And here`s the exchange I had right after the spill with West
Virginia Senator Joe Manchin.


SENATOR JOE MANCHIN: I know those who want to blame it on the coal
industry, if it wasn`t for the coal industry, you wouldn`t have it. That`s
not a fair assessment, whatsoever.

HAYES: Why is that not?

MANCHIN: You wouldn`t have the country you have today if it wasn`t for the
coal industry.


HAYES: Joining me now, Bob Kincaid, a radio broadcaster on the Head On
Radio Network in West Virginia, co-founder of the Appalachian Community
Health Emergency Campaign. Bob, any reaction to the bankruptcy filings we
got, we saw today from Freedom Industries?

BOB KINCAID, THE HEAD ON RADIO NETWORK: Good evening, Chris. My first
thought is, don`t give up hope, they`ll probably reincorporate day after
tomorrow as liberty industries or maybe eight rand industries. That seems
to be the road we`re going down.

HAYES: Yes, it`s sort of amazing that you have the corporate industry of
the company was already so complicated, the last time we had you on a few
days ago, now it looks like it`s going through another iteration to, you
know, shed its liability. What about the water supply? What are people in
West Virginia, in that part of West Virginia, being told? I`m hearing
conflicting reports and what is the experience they`re having of whether
the water is safe or not?

KINCAID: Chris, there`s no single answer to that. I`m seeing photographs
on Facebook of people with chemical burns on their legs, chemical burns on
their hands. This after they`ve been told that the water was safe. Nobody
knows anything here. Everybody`s trying to run away from this issue,
whether it`s Joe Manchin trying to blame the CDC, Representative Shelly
Moore Capito saying she finds this all amusing, Tomlin saying, don`t blame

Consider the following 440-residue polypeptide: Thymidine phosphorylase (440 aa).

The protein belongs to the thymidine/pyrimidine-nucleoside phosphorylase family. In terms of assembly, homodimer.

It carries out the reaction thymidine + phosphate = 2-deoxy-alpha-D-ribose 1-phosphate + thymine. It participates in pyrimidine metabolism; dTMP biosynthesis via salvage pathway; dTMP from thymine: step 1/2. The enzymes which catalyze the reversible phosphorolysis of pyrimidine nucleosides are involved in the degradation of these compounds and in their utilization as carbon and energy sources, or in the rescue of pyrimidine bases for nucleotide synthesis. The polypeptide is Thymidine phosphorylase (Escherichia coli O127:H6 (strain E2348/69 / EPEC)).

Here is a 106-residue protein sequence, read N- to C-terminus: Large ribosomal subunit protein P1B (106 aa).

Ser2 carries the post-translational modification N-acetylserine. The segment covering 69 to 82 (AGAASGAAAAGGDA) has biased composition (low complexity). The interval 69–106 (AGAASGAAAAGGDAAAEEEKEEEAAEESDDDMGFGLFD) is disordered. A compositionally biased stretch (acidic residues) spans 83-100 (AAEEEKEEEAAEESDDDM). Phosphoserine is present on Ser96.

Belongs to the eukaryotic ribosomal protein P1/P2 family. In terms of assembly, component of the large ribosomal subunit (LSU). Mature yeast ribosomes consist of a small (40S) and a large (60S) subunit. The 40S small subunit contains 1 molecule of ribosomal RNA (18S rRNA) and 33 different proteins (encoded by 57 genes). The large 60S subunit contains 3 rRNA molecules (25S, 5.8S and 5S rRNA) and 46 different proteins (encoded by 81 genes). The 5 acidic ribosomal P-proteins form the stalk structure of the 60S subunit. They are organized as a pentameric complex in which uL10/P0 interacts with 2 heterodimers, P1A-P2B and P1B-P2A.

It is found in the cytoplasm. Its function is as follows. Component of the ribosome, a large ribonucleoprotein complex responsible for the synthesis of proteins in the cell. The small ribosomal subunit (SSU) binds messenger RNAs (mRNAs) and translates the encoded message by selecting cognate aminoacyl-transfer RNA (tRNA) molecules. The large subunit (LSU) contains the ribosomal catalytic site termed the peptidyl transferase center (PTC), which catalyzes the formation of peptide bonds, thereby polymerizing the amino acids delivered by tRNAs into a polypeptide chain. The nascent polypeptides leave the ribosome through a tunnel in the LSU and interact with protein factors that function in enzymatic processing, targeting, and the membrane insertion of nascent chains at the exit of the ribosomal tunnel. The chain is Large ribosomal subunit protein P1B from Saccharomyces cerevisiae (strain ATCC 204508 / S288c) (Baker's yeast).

the coal industry, or West Virginia American water saying, well, they`re
doing their Sergeant Schultz, they know nothing.

HAYES: Well, here`s the question I can`t figure out, who is determine
whether the water is safe and what`s the criteria they`re using? That
seems like a simple question no one`s willing to answer.

KINCAID: It would seem simple, Chris, but the fact of the matter is, there
are more and more reports coming out that say that there is no real answer.
There`s a report that says that the report upon which all of these
determinations have been based was not on crude MCHM, but rather on pure

There`s a report from the Navy saying that the levels of safe
exposure to MCHM are drastically lower than the one part per million
standards that`s been put out. The fact of the matter is, Chris, there is
an ongoing, involuntary experiment on a human population of about 300,000
people. And it`s utterly unconscionable at this point in time.

HAYES: I want to play some tape from a local news report we`ve been
getting reports out of West Virginia, of people being told, OK, go use the
water and then stuff like this happens. Take a look.


UNIDENTIFIED FEMALE: We had all the windows open and the smell was just so
intense, and that was only after 10 minutes. And I was just worried about
our kids and I`m worried about other children, I`m worried about other

UNIDENTIFIED FEMALE: You can smell it on the dishes, when we`re bringing
them out, especially anything that was plastic. I`m a little concerned
that it leached into it.


HAYES: You`re also being -- people are also being told that pregnant women
shouldn`t drink the water or use the water, but other people can. Who gets
held responsible, ultimately, here? This seems to me like you`ve got a
situation in which industries so owns the mechanisms of every part of the
West Virginia state apparatus that would apply at accountability that no
one can actually just give the basic scientific truth or lack out for the
public safety.

KINCAID: Chris, that`s an open question that`s been open for in excess of
100 years here in West Virginia. This state has been a model for the
liquidation of the commons, for the good of business interests. Whether
it`s a hundred years ago, people getting their land stolen from them under
a broad, foreign deed, or people losing their water supplies via deals with
West Virginia American water.

Everything has been done in this state for the corporate good. We
are a model of so much we`ve been a model for a hundred years, of so much